by George Wolf
Dr. Lily Houghton (Emily Blunt) wears trousers in 1916 London, so she’s “pants.”
Frank Wolff (Dwayne Johnson) is the skipper Lily hires to guide her and her brother MacGregor (Jack Whitehall) into the Amazon jungle, she he’s “skippy.”
As Lily and Frank’s verbal sparring grows more and more flirtatious during the swashbuckling adventures of Jungle Cruise, the sheer charisma of the two leads succeeds in steering the film away from dull waters.
Director Jaume Collet-Serra fills Disney’s latest with plenty of wink-wink spirit from the original theme park ride, right down to the cornball jokes Frank insists on telling to his tour boat clients.
But Lily is no tourist. She’s a botanist in search of the Tears of the Moon, a legendary tree said to contain magical healing powers. The closer Frank gets them to the prize, the more dangers come out of the jungle. Not only does Kaiser Wilhelm’s son Joachim (Jesse Plemons) also want the magic flowers, but a 400-year-old undead conquistador (Edgar Ramirez) is seeking to break the curse that ties him to the jungle.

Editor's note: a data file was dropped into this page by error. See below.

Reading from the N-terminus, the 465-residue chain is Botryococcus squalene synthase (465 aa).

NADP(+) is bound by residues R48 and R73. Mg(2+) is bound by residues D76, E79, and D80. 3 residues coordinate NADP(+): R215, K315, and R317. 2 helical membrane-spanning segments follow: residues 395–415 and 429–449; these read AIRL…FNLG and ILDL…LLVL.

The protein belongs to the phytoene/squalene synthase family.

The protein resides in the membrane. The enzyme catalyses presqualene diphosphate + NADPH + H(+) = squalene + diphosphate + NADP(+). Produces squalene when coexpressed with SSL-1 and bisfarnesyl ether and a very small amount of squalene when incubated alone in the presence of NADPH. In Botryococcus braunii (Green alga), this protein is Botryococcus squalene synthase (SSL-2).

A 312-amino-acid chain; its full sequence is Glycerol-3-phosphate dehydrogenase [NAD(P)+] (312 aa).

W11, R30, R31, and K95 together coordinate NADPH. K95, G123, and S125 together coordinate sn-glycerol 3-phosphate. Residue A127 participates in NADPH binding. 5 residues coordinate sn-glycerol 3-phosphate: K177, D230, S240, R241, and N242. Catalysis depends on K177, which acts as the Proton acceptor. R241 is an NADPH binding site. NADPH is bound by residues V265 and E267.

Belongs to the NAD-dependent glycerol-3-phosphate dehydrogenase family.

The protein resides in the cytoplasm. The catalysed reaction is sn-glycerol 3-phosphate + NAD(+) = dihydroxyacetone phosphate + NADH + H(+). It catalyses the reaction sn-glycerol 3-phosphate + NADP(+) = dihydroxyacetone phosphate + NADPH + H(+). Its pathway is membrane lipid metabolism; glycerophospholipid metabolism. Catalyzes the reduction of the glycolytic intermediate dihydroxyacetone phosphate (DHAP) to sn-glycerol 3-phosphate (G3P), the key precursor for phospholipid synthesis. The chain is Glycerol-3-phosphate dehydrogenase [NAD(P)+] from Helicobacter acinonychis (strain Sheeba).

Yes, there’s much going on, but Collet-Serra keeps the CGI action sequences (some of which will remind you plenty of Pirates of the Caribbean) front and center on a journey that never loses the family adventure vibe.
Not that the five credited writers have forgotten about us grown-ups who took this actual Disney ride as kids. An extended bout of Blunt v Johnson innuendo becomes a frisky delight, while the subtle nods to marriage equality and the savagery of colonialism are fleeting but effective.
The film’s third act delivers a major surprise, which results in extended exposition and the first signs of treading water. But even at its most formulaic, there’s enough humor, heart and genuine movie star appeal here to make Jungle Cruise an excursion full of rollicking good fun.